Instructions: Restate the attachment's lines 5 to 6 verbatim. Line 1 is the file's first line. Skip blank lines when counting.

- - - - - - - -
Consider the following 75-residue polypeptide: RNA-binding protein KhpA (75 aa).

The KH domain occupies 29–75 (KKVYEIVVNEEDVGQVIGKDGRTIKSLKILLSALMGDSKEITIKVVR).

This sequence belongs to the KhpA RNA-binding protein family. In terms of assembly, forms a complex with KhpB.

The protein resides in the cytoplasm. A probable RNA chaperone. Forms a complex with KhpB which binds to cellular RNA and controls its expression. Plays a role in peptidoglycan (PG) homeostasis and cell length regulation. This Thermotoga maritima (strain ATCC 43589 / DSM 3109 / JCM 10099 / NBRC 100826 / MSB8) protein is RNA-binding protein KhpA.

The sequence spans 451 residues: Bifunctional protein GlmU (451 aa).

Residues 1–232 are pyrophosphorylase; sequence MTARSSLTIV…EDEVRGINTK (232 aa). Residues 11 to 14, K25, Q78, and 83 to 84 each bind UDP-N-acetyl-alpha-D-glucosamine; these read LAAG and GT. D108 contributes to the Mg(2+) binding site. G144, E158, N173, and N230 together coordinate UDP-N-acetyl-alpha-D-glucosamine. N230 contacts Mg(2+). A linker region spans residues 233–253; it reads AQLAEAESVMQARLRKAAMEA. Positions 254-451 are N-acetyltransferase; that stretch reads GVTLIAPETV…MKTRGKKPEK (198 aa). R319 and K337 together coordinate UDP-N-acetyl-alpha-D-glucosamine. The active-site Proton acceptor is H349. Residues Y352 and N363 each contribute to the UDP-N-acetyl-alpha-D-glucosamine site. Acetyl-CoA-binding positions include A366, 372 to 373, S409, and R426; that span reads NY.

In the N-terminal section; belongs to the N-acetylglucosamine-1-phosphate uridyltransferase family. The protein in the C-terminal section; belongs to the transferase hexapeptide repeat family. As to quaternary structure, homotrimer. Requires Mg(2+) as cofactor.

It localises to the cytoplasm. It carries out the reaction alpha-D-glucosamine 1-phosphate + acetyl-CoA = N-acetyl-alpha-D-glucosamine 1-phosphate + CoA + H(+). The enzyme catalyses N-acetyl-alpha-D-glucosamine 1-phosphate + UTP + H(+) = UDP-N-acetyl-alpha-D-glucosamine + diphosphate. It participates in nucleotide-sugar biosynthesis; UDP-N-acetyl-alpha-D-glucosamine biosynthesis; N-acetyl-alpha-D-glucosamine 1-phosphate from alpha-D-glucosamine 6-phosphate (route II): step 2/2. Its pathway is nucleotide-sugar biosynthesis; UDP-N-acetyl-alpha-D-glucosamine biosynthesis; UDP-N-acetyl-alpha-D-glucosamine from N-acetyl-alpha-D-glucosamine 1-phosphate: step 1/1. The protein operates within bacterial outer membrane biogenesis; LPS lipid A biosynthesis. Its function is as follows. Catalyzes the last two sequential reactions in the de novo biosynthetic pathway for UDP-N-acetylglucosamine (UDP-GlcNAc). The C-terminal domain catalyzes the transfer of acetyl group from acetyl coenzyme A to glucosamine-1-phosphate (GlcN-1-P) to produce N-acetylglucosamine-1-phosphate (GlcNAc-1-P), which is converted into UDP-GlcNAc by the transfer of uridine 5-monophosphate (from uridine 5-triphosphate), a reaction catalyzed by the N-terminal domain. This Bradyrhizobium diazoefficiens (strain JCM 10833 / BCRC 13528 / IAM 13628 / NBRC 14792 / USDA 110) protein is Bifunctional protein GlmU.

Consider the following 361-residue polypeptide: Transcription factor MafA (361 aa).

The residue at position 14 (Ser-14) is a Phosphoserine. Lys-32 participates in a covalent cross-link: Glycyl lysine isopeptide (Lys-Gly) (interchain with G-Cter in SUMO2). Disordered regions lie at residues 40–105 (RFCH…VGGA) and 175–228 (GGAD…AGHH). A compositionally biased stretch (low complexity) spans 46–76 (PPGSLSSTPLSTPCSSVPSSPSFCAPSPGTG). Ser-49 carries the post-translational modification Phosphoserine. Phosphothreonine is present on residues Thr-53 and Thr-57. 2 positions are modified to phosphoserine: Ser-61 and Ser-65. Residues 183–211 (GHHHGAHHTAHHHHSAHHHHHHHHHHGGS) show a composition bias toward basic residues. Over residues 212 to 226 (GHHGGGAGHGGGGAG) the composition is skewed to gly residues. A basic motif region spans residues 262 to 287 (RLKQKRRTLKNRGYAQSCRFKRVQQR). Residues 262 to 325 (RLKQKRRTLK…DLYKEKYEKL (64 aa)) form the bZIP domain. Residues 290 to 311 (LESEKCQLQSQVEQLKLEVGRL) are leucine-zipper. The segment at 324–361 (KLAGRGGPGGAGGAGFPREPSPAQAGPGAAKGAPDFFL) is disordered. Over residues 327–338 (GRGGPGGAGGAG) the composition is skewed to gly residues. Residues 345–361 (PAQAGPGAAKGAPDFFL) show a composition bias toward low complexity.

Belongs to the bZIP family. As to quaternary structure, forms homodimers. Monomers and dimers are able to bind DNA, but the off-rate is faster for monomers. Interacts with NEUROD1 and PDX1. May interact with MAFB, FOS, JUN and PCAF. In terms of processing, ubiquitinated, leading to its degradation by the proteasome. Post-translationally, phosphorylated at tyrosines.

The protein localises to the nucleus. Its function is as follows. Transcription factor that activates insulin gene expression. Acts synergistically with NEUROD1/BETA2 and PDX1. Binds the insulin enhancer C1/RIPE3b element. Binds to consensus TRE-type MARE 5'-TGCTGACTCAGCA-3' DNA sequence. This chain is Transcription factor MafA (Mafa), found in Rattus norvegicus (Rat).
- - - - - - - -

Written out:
The sequence spans 451 residues: Bifunctional protein GlmU (451 aa).

Residues 1–232 are pyrophosphorylase; sequence MTARSSLTIV…EDEVRGINTK (232 aa). Residues 11 to 14, K25, Q78, and 83 to 84 each bind UDP-N-acetyl-alpha-D-glucosamine; these read LAAG and GT. D108 contributes to the Mg(2+) binding site. G144, E158, N173, and N230 together coordinate UDP-N-acetyl-alpha-D-glucosamine. N230 contacts Mg(2+). A linker region spans residues 233–253; it reads AQLAEAESVMQARLRKAAMEA. Positions 254-451 are N-acetyltransferase; that stretch reads GVTLIAPETV…MKTRGKKPEK (198 aa). R319 and K337 together coordinate UDP-N-acetyl-alpha-D-glucosamine. The active-site Proton acceptor is H349. Residues Y352 and N363 each contribute to the UDP-N-acetyl-alpha-D-glucosamine site. Acetyl-CoA-binding positions include A366, 372 to 373, S409, and R426; that span reads NY.